Networks: Micro-Collaborations, Moving Love Down the Power Curve

December 11, 2015 Leave a comment


The following is Christine Capra’s thoughtful response to my post on “Deepening Network Practice for Social Change.” Christine is a self-described network mapper, weaver, and guardian with Greater Than the Sum. NOTE: Text that is bolded represents my additions and editorial changes to the original.

She writes: 

I spend a lot of time pondering the above questions [see post] as well, and appreciate your thoughts here. It’s very helpful.

Re: ‘going beyond abstraction to interaction’, Yes! And even further than interaction – in the past year or so, I’ve developed a deep appreciation for something June Holley said to me awhile back – ‘I always say – start with micro-collaborations.’

In my own experience, being in a small group (a pair or trio), with small but tangible work tasks, in a relatively safe-fail context, that requires a level of clear and intentional communication (beyond all the professing of values amd beliefs that fledgling communities/networks sometimes circle around endlessly), and the opportunity to rely on one another and prove our own reliability to another in some small, safe way – that leads to trust faster than any amount of talk, and that trust leads to love a lot quicker than other approaches.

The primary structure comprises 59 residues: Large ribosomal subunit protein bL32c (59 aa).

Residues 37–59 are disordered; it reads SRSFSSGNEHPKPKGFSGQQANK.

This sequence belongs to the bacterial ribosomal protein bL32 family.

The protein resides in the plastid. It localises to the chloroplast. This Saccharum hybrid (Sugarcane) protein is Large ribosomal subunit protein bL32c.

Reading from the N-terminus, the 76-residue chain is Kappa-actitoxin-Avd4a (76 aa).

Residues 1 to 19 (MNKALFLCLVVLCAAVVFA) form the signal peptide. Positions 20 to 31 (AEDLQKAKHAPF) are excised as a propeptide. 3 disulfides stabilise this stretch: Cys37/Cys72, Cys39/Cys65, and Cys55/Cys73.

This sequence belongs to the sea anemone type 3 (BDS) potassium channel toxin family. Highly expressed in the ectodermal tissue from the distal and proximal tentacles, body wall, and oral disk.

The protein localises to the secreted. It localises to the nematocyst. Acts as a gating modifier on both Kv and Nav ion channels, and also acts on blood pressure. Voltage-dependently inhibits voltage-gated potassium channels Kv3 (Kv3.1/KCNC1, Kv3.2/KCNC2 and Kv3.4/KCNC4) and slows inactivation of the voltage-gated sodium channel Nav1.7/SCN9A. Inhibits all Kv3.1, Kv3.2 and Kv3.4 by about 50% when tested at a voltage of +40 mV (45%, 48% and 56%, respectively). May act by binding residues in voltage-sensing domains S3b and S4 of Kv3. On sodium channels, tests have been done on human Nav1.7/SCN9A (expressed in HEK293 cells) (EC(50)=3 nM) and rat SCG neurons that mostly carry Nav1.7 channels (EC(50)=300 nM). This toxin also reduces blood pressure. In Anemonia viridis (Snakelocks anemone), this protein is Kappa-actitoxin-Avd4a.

And once love is there, we can, and we tend to, start bigger projects and take bigger risks together than we would on our own. (In fact, I can easily trace every single thing I work on today, back to the seed of a micro-collaboration sometime in the past – and the love that developed.) And when shared-work falters, we get to practice crucial skills (better communication, discovering what needs to change). And if that fails – then we know our work efforts are better spent elsewhere, and we’re free to pursue greater effectiveness with someone else. Without testing bonds by putting a little weight on them, we often spend a lot more time circling than changing.

I agree that love is A, if not THE, crucial leverage point – or, it’s the thing that can mitigate the power-curve. And yet, to people high on the power curve, a cozy sense of connection, mutual respect, & recognition is often adequate. But for people low on the power curve – ‘connection’ and ‘love’ are inherently built on some kind of mutual support & attending to shared material/worldly vulnerability. Love doesn’t mean much if it doesn’t help to ameliorate your unnecessary suffering. Which means actually changing something.

I guess what I’m saying is that moving love down the power curve requires co-creating new conditions for those at the lower end. Warm fuzzies are lovely, but not enough. And micro-collaborations are a good way to begin that journey.


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